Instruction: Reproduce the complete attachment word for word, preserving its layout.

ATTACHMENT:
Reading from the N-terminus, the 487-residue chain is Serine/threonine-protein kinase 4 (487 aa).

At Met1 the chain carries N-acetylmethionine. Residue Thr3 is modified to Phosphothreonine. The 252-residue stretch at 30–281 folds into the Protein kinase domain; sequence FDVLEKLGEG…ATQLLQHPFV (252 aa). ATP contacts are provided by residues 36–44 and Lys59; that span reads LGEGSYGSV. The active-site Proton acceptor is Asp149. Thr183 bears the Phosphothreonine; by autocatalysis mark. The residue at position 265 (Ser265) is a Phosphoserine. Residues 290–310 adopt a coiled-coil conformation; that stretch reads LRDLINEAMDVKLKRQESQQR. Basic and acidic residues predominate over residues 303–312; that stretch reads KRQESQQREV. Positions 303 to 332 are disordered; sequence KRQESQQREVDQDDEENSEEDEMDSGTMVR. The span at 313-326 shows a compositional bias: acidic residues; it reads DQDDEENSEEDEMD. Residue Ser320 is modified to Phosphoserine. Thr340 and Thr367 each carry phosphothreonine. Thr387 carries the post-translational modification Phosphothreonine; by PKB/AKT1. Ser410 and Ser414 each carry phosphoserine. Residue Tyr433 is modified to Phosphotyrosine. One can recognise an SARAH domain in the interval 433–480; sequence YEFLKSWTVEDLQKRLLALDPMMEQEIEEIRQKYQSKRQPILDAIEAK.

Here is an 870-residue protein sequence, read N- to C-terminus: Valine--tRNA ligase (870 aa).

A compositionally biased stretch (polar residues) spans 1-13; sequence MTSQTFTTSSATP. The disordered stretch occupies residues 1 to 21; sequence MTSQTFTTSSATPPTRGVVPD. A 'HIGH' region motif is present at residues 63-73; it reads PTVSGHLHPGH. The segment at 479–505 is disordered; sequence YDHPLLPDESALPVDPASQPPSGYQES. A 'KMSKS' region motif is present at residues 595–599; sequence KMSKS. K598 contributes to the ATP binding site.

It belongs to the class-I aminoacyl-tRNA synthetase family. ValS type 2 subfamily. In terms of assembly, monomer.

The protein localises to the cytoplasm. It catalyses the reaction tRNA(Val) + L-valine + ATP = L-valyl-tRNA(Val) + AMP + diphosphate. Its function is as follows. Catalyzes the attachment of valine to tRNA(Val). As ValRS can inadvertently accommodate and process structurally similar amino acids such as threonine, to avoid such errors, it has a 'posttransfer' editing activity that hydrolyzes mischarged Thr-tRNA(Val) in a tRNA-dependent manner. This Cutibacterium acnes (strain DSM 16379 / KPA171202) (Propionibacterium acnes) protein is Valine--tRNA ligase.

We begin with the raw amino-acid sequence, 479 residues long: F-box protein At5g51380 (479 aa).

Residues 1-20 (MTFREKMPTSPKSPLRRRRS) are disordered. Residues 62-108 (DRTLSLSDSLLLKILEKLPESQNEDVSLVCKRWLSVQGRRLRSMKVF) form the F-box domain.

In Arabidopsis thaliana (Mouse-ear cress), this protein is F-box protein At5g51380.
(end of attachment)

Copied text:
Reading from the N-terminus, the 487-residue chain is Serine/threonine-protein kinase 4 (487 aa).

At Met1 the chain carries N-acetylmethionine. Residue Thr3 is modified to Phosphothreonine. The 252-residue stretch at 30–281 folds into the Protein kinase domain; sequence FDVLEKLGEG…ATQLLQHPFV (252 aa). ATP contacts are provided by residues 36–44 and Lys59; that span reads LGEGSYGSV. The active-site Proton acceptor is Asp149. Thr183 bears the Phosphothreonine; by autocatalysis mark. The residue at position 265 (Ser265) is a Phosphoserine. Residues 290–310 adopt a coiled-coil conformation; that stretch reads LRDLINEAMDVKLKRQESQQR. Basic and acidic residues predominate over residues 303–312; that stretch reads KRQESQQREV. Positions 303 to 332 are disordered; sequence KRQESQQREVDQDDEENSEEDEMDSGTMVR. The span at 313-326 shows a compositional bias: acidic residues; it reads DQDDEENSEEDEMD. Residue Ser320 is modified to Phosphoserine. Thr340 and Thr367 each carry phosphothreonine. Thr387 carries the post-translational modification Phosphothreonine; by PKB/AKT1. Ser410 and Ser414 each carry phosphoserine. Residue Tyr433 is modified to Phosphotyrosine. One can recognise an SARAH domain in the interval 433–480; sequence YEFLKSWTVEDLQKRLLALDPMMEQEIEEIRQKYQSKRQPILDAIEAK.

Here is an 870-residue protein sequence, read N- to C-terminus: Valine--tRNA ligase (870 aa).

A compositionally biased stretch (polar residues) spans 1-13; sequence MTSQTFTTSSATP. The disordered stretch occupies residues 1 to 21; sequence MTSQTFTTSSATPPTRGVVPD. A 'HIGH' region motif is present at residues 63-73; it reads PTVSGHLHPGH. The segment at 479–505 is disordered; sequence YDHPLLPDESALPVDPASQPPSGYQES. A 'KMSKS' region motif is present at residues 595–599; sequence KMSKS. K598 contributes to the ATP binding site.

It belongs to the class-I aminoacyl-tRNA synthetase family. ValS type 2 subfamily. In terms of assembly, monomer.

The protein localises to the cytoplasm. It catalyses the reaction tRNA(Val) + L-valine + ATP = L-valyl-tRNA(Val) + AMP + diphosphate. Its function is as follows. Catalyzes the attachment of valine to tRNA(Val). As ValRS can inadvertently accommodate and process structurally similar amino acids such as threonine, to avoid such errors, it has a 'posttransfer' editing activity that hydrolyzes mischarged Thr-tRNA(Val) in a tRNA-dependent manner. This Cutibacterium acnes (strain DSM 16379 / KPA171202) (Propionibacterium acnes) protein is Valine--tRNA ligase.

We begin with the raw amino-acid sequence, 479 residues long: F-box protein At5g51380 (479 aa).

Residues 1-20 (MTFREKMPTSPKSPLRRRRS) are disordered. Residues 62-108 (DRTLSLSDSLLLKILEKLPESQNEDVSLVCKRWLSVQGRRLRSMKVF) form the F-box domain.

In Arabidopsis thaliana (Mouse-ear cress), this protein is F-box protein At5g51380.